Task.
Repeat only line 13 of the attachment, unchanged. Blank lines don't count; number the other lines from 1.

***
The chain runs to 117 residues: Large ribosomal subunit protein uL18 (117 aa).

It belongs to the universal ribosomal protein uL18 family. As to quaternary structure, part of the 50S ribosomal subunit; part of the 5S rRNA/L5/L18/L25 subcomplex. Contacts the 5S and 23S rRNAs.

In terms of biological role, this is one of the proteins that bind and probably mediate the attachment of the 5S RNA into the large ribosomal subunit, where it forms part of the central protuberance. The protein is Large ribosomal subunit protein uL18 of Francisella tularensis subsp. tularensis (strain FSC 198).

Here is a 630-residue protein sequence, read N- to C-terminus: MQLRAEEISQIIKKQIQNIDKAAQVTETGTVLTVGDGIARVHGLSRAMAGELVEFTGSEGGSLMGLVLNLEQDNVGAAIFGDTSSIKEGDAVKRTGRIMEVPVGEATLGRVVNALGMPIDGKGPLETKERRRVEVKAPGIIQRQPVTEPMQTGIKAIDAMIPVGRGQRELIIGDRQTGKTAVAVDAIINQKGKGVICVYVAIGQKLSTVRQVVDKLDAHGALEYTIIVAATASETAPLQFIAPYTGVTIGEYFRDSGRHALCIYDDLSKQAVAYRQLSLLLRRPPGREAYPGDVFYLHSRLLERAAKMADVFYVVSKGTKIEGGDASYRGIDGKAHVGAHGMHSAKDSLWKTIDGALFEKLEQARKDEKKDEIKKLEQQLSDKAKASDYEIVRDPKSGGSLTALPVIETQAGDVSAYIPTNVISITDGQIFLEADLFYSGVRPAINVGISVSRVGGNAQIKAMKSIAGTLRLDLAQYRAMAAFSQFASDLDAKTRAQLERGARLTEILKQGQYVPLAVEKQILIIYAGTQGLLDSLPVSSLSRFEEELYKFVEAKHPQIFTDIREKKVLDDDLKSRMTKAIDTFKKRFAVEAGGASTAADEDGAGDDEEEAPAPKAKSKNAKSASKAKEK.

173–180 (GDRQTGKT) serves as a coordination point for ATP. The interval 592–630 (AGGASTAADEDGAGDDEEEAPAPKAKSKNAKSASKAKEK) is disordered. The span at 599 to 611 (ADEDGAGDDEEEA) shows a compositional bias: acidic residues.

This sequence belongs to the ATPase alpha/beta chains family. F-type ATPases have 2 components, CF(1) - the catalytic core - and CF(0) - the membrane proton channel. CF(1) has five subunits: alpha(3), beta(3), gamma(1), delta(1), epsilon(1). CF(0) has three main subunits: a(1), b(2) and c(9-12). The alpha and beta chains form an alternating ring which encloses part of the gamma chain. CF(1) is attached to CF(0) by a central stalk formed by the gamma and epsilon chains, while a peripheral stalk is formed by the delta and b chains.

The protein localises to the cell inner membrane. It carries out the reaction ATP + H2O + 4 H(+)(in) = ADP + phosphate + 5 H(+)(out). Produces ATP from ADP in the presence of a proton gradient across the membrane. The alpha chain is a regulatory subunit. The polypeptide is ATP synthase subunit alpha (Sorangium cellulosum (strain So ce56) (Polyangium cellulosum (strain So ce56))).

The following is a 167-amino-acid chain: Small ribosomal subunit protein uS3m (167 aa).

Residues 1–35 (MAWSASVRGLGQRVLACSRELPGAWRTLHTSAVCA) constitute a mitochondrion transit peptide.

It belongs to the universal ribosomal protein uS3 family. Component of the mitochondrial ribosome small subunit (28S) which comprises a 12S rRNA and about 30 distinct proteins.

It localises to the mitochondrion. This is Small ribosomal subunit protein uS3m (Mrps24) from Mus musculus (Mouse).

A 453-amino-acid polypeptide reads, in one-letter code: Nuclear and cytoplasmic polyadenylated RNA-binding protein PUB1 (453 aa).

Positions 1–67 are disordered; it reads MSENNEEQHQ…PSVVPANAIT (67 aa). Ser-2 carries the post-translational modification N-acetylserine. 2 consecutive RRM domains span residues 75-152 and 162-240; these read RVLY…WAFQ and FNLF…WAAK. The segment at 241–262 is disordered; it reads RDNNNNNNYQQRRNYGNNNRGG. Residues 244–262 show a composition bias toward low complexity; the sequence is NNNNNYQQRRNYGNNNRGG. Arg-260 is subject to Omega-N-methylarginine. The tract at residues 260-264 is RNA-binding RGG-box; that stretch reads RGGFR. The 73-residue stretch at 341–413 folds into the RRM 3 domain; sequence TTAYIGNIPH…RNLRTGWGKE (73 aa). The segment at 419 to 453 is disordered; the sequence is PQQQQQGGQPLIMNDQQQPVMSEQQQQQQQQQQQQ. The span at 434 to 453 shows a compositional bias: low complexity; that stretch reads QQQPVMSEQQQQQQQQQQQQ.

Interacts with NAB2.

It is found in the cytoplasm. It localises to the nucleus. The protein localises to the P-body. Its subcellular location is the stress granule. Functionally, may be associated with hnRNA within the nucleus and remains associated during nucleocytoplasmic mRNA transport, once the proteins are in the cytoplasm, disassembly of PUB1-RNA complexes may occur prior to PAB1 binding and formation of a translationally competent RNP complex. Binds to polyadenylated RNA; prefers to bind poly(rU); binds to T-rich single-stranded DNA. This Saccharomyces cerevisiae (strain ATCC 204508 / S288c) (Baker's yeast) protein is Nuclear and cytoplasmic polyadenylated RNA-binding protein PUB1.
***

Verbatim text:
Positions 1–67 are disordered; it reads MSENNEEQHQ…PSVVPANAIT (67 aa). Ser-2 carries the post-translational modification N-acetylserine. 2 consecutive RRM domains span residues 75-152 and 162-240; these read RVLY…WAFQ and FNLF…WAAK. The segment at 241–262 is disordered; it reads RDNNNNNNYQQRRNYGNNNRGG. Residues 244–262 show a composition bias toward low complexity; the sequence is NNNNNYQQRRNYGNNNRGG. Arg-260 is subject to Omega-N-methylarginine. The tract at residues 260-264 is RNA-binding RGG-box; that stretch reads RGGFR. The 73-residue stretch at 341–413 folds into the RRM 3 domain; sequence TTAYIGNIPH…RNLRTGWGKE (73 aa). The segment at 419 to 453 is disordered; the sequence is PQQQQQGGQPLIMNDQQQPVMSEQQQQQQQQQQQQ. The span at 434 to 453 shows a compositional bias: low complexity; that stretch reads QQQPVMSEQQQQQQQQQQQQ.